Every president since then has acted towards making a railway in Mindanao a reality, although none have succeeded:

  • President Joseph Estrada allocated P10 million for the creation of the Mindanao Rail System Task Force on June 28, 1999.
  • President Gloria Arroyo abolished Estrada’s task force and later created her own Mindanao Railway Project Office on May 25, 2006. By May 2010, a feasibility study for a railway between the cities of Cagayan de Oro and Iligan was completed.
  • Under President Benigno Aquino III, the National Economic and Development Authority sought bidders for “consulting services for the feasibility study of the Mindanao Railway Project” in June 2015.

The MRP then became a centerpiece of President Rodrigo Duterte’s campaign, but the railway didn’t even see construction start before he left office. (READ: Build, Build, Build: Mapping the Duterte administration’s infrastructure legacy)

Bautista hopes that, under the Marcos administration, the completion of at least the first phase of the project would finally “concretize the master rail plan” for Mindanao.

The P81.6-billion MRP Phase 1 project will stretch more than 100 kilometers along eight stations. It’s expected to serve 122,000 passengers a day. The Tagum-Digos railway section will cut travel time between the two cities from the current three hours to just one hour.

The DOTr also recently signed a consultancy contract for the joint venture of Deloitte Touche Tohmatsu India LLP and ASA Law Firm to conduct the pre-feasibility study for the MRP Phase III. The third phase of the railway could start at the Laguindingan Airport in Misamis Oriental and run for 54 kilometers through Cagayan de Oro City and the rest of the region.

Sigurado po ako na sa pamamagitan ng mga proyektong ito, makakamit natin ang mas matatag, mas maginhawa, at mas masaganang buhay para sa lahat, lalong-lalo na po sa mga kababayan natin dito sa Mindanao,” Bautista said during the contract signing on Sunday, February 4.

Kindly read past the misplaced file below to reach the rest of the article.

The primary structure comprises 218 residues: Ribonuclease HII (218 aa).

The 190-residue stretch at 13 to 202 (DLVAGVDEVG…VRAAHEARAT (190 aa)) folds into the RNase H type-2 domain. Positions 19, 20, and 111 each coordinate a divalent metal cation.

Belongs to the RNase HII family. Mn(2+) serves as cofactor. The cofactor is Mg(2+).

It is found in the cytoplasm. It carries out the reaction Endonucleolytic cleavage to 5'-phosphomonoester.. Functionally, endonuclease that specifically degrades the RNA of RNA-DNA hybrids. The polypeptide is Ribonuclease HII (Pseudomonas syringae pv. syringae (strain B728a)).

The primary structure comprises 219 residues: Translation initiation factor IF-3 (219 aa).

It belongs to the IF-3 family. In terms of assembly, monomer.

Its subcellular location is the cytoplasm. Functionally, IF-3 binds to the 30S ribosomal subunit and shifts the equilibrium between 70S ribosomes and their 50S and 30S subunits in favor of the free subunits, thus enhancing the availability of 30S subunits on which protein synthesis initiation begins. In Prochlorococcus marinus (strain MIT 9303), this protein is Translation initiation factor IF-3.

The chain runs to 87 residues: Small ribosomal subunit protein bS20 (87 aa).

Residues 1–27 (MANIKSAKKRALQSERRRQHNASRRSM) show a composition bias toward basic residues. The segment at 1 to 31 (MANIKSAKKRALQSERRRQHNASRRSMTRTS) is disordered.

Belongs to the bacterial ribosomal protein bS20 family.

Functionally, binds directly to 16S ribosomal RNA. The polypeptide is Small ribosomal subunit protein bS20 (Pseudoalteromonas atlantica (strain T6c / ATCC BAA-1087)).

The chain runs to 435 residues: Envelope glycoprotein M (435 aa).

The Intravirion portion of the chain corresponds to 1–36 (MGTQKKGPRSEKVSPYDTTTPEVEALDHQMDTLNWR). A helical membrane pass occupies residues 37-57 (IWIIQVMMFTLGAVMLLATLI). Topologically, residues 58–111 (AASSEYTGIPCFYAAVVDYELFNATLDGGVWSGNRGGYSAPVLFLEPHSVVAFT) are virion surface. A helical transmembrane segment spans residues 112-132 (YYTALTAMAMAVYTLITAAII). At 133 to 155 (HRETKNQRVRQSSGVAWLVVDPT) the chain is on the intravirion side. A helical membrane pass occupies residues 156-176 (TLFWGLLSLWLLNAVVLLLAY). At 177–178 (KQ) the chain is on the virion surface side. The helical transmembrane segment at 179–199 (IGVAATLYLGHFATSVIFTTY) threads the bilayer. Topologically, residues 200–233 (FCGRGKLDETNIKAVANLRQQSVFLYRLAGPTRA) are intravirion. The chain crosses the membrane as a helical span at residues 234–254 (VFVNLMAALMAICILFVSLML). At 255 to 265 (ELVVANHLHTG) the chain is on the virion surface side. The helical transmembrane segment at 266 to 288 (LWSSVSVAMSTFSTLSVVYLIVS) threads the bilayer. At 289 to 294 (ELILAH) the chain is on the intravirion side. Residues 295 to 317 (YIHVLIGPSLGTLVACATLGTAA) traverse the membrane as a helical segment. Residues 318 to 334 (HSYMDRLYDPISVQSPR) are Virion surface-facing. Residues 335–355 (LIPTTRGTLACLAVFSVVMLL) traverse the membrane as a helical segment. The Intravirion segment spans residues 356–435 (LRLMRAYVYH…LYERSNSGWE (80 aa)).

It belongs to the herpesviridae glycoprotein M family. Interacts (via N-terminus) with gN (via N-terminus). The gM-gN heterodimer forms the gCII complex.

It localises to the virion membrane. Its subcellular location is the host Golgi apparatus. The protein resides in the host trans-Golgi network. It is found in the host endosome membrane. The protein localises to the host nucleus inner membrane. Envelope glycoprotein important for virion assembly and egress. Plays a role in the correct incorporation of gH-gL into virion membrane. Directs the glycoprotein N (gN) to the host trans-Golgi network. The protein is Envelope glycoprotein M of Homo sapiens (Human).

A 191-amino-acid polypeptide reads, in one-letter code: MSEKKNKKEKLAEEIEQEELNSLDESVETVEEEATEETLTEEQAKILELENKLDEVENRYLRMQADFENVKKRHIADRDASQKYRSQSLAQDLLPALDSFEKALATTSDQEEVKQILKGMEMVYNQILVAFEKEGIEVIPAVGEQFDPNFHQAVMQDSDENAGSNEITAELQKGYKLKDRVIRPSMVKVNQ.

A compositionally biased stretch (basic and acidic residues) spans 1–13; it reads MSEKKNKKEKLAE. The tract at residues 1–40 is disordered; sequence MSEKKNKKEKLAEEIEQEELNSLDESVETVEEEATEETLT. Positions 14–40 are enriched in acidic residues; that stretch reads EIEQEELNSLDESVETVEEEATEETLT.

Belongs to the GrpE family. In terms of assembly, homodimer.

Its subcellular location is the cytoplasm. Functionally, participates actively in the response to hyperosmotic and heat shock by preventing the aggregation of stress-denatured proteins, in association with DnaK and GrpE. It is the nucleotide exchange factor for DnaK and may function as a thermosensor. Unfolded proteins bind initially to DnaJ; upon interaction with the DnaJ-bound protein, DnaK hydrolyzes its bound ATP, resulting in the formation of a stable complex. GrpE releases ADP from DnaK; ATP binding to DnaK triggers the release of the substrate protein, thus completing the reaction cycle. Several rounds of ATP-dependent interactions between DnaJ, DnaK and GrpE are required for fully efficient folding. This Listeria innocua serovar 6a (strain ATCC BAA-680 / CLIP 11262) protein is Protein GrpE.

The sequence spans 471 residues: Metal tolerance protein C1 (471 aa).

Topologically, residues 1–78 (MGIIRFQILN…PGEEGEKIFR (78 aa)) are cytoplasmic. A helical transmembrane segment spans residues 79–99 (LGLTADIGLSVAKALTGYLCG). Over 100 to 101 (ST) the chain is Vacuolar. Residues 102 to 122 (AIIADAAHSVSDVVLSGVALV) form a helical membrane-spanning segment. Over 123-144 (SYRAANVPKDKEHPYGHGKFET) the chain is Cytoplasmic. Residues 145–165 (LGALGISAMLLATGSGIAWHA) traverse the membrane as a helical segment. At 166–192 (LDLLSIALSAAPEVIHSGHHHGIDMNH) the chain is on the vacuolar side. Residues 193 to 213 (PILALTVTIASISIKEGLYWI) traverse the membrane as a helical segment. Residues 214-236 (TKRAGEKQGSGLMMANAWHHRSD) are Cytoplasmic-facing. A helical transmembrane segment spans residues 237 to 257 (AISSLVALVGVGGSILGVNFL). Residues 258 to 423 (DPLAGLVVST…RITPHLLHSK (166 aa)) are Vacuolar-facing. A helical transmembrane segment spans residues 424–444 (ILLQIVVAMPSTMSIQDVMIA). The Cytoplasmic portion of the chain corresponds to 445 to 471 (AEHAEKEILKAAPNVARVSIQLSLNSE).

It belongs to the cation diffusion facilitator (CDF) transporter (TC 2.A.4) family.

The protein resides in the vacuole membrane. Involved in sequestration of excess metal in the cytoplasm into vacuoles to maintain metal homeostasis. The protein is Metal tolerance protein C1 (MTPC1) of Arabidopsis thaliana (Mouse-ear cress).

(I’m certain that through these projects, we’ll attain a more stable, more comfortable, and more prosperous life for all, especially our countrymen in Mindanao.)

The MRP in its entirety, which could have up to 10 phases, will stretch 1,544 kilometers around the entire island, connecting Davao, General Santos, Cagayan de Oro, Iligan, Cotabato, Zamboanga, Butuan, Surigao, and Malaybalay. –

South Long Haul: How failing Chinese loan talks delay PNR’s railway dream

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1 comment

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  1. ET

    I appreciate President Marcos Jr.’s decision to continue the 88-year-old dream project: Mindanao Railways Project. I also appreciate the effort of Transportation Secretary Jaime Bautista in advising President Marcos Jr. to do so. If President Marcos Jr. succeeds in implementing at least Phase I of the project, he will outperform his predecessor Presidents. Secondly, if he can get the US Government to fund this project (in part at least), this would make for a great counterpropaganda against China. Lastly, having announced it in Davao City is a symbolic and subtle rebuke of one of the campaign promises of former President Digong Duterte.

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Lance Spencer Yu

Lance Spencer Yu is a multimedia reporter who covers the transportation, tourism, infrastructure, finance, agriculture, and corporate sectors, as well as macroeconomic issues.